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September 2021 Cover Story

Stronger Fundamentals Giving Gas Producers Upside Opportunities

By Al Pickett and Danny Boyd

With natural gas prices averaging their highest levels in years over the summer months, gas-weighted operators are seeing lots of reason for optimism as the market steadily marches toward a new winter heating season.

“It is starting to feel like a gentle breeze at our back instead of a West Texas wind in our face,” says Dennis Degner, chief operating officer of Range Resources Corp. “It is a lot more encouraging compared to six or 12 months ago.”

Natural gas prices exited August above $4.00 an MMBtu and December futures were in the $4.40/MMBtu range, giving operators not only immediate upside price capture opportunities, but expectations for rising prices going forward translate to higher-value hedge positions down the road. By comparison, Eric Jacobsen, chief operating officer of Denver-based BKV Corp., notes that Henry Hub prices were only around $1.70/MMBtu last spring and into the summer when BKV was preparing to close on its acquisition of Devon Energy Corp.’s position in the Barnett Shale.

“Natural gas is in a much better place than it was a year ago,” he relates. “Structurally, the market looks strong.”

The Barnett, of course, is the original horizontal gas shale play, and BKV’s assets include some of the original acreage where first Mitchell Energy and then Devon Energy perfected the science of shale development. In Appalachia, Range Resources played the pioneering role, drilling the Renz No. 1 Marcellus discovery well in 2004. In both plays, higher natural gas prices–and more importantly, the stronger fundamentals underlying them–have producers feeling more upbeat about the future than they have in a good, long while.

A higher gas price deck is only part of the good news, however. For producers in plays with liquids-rich gas, which include parts of both the Marcellus/Utica and Barnett, natural gas liquids are also providing stronger profit margin opportunities.

Three-quarters of Range’s 460,000 net acres in southwestern Pennsylvania produce wet gas, making NGLs a historically significant component for the company. “NGLs are a big part of the Range story,” Degner explains. “Propane is now well north of $1 per gallon, or over $40 per barrel, which equates to a natural gas-equivalent price of approximately $7. Thirty percent of our production is liquids, but that means in excess of 40% of our revenue. Every dollar of improvement in NGL pricing means $30 million to our annual cash flow.”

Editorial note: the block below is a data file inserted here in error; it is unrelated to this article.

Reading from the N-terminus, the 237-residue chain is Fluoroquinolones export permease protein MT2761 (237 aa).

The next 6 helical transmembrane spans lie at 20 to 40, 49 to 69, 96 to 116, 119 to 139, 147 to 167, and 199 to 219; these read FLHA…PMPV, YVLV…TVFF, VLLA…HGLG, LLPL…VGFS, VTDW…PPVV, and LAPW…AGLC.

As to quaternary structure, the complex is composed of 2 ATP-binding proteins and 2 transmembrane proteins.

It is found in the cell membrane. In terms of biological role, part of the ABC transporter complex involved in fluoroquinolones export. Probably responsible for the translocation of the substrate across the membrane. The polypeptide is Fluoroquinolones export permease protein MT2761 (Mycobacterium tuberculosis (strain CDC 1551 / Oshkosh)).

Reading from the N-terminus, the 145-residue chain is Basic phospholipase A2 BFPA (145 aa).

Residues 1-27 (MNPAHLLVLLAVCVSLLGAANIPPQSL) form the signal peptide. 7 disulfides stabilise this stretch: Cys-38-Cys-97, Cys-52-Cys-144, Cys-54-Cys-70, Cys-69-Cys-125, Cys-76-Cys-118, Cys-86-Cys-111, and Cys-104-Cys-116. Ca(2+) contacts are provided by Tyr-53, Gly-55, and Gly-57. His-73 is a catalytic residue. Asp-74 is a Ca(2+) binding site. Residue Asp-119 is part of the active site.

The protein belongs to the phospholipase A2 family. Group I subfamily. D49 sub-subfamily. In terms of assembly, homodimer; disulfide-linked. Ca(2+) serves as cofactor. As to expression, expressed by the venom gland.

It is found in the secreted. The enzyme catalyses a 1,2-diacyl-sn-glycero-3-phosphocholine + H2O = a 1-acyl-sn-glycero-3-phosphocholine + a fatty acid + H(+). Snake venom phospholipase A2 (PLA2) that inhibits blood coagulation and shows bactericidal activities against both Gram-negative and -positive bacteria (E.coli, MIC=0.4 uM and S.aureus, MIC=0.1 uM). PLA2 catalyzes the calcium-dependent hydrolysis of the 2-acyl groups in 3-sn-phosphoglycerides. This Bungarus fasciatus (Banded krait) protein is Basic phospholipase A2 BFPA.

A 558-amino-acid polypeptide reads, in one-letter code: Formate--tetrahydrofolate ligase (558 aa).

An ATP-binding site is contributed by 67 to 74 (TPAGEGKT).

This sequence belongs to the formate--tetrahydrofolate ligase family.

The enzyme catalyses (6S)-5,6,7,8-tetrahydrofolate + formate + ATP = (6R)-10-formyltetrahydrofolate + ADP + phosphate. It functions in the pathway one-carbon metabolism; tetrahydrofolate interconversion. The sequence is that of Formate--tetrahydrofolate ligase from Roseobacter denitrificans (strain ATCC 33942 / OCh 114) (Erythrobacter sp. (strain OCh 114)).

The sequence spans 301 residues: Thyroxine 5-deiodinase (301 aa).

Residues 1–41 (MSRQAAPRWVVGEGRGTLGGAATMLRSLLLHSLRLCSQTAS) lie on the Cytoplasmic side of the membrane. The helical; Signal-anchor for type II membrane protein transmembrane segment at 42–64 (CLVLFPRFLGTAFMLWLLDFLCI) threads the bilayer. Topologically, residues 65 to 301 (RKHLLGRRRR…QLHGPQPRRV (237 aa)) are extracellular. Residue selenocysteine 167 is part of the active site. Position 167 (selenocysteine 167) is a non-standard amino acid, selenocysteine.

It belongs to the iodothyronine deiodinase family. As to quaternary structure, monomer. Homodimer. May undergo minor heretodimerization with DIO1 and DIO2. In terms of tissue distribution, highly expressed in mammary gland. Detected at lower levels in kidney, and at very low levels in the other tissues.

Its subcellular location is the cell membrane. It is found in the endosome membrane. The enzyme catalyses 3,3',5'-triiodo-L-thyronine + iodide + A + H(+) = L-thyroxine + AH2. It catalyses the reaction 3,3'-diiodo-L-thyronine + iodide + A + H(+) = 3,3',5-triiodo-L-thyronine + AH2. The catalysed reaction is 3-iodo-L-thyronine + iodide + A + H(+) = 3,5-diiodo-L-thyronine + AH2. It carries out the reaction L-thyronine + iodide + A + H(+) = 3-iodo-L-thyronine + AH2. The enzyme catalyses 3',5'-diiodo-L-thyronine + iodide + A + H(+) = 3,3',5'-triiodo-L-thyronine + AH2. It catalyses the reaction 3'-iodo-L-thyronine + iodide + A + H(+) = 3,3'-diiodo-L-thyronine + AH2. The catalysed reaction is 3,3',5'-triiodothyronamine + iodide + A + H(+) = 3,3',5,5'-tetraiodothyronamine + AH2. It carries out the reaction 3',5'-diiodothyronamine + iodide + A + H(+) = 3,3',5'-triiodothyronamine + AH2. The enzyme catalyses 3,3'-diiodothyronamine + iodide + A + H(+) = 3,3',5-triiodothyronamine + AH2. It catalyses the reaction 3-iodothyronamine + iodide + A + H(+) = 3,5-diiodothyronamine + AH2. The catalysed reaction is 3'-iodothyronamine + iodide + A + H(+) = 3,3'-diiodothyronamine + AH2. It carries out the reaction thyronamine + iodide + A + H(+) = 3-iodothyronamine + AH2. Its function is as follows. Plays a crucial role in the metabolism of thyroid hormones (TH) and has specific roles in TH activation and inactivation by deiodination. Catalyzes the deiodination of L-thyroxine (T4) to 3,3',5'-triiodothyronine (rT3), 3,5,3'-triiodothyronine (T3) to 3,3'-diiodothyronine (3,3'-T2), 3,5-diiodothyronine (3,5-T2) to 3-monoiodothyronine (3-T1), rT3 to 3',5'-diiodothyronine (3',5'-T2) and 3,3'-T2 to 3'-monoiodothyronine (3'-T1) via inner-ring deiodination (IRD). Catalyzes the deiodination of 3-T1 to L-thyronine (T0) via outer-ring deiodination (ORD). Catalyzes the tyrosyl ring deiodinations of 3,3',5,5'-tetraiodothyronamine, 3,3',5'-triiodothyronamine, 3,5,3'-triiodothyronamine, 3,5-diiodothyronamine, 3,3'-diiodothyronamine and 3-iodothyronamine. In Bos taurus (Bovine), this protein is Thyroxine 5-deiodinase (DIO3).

He says Range’s NGL price is forecasted to increase by $14 per barrel in 2021 versus 2020 prices, translating to more than $400 million in incremental cash flow for the company. “Higher NGL prices are incredibly impactful,” Degner contends.

In the second quarter, Range began utilizing an additional 5,000 bbl/d of the capacity on the Mariner East pipeline to transport NGLs to export markets. Degner points out that Range’s second-quarter NGL price benefitted from a diversified marketing strategy with flexibility in product placement and sales timing. It has the flexibility of shipping its NGLs by rail to East Coast markets in addition to using Mariner East to export its barrels to Europe and Asia.

As an example of what that strategy means for the company, Range’s unhedged realized NGL price for the second quarter was $27.92/bbl, a $2.24 premium to Mont Belvieu. This represents the highest premium to Mont Belvieu in company history, according to Degner, and the highest quarterly NGL price since 2014. Prices have increased even further since the second quarter–to over $30 per barrel currently.

Higher Absolute Prices

According to Range’s 2Q report, the company expects strong fundamentals to result in higher absolute prices for domestic propane and butane in the second half of 2021.

“Coupled with a lighter barrel from export timing and seasonality in domestic NGL sales, Range expects lower premiums to Mont Belvieu in the second half of 2021 but improving overall NGL price realizations in a globally competitive price environment,” the report states. “Range’s 2021 premium NGL prices show the benefit of a diversified NGL portfolio and access to international markets.”

While Range’s 2021 activity profile may be weighted toward the liquids-rich play, Degner says dry gas production still remains an equally important part of Range’s portfolio.

“Forty percent of our activity will be dry gas this year,” he points out. “But historically it has been 30%-50%, so that is not out of the ordinary. We have always leaned toward the liquids-rich play by design.”

Three-quarters of Range Resources’ 460,000 net acres in southwestern Pennsylvania produce wet gas, making NGLs a big part of the Range story. Thirty percent of its production is liquids, and every $1 of improvement in NGL pricing means $30 million to Range’s annual cash flow. With Range’s NGL price forecast to increase by $14 a barrel in 2021 versus 2020 prices, the higher price translates to more than $400 million in incremental cash flow for the company.

Range, which has about 1,200 wells in production in southwestern Pennsylvania, is continuing to push lateral lengths. Degner says the laterals on Range’s wells will average 10,000-12,000 feet this year, although it successfully drilled a 19,000-foot lateral in the first quarter.

“We have more than 60 wells in excess of 15,000 feet,” he adds. “It is a balancing act to what fits best with your gathering system. To be successful, you have to be repeatable.”

Even though Range has been successfully developing the Marcellus shale since 2004, there is plenty of work left to do. “We have 3,100 undrilled Marcellus locations, 2,600 in the liquids-rich inventory and 500 in the dry gas window,” Degner offers. “We will drill around 60 wells this year. At that rate, we have several decades of drilling remaining.”

The company estimates 2,000 of the undrilled Marcellus locations have estimated ultimate recoveries of 2 billion cubic feet equivalent or better per 1,000 feet of lateral. And that’s not all. Much of Range’s footprint in southwestern Pennsylvania includes the Utica and Upper Devonian, which lie below and above the Marcellus, respectively.

“But our focus is almost exclusively on the Marcellus,” Degner maintains. “We are encouraged by the Utica, and we believe some of the core top-tier Utica lies under our Marcellus acreage. We will continue to map out the Utica horizon reservoir, and with our large Marcellus inventory we can be patient in the Utica and can monitor the industry. With 1,200 wells, the Marcellus is our bread and butter. It is the greatest gas field in North America.”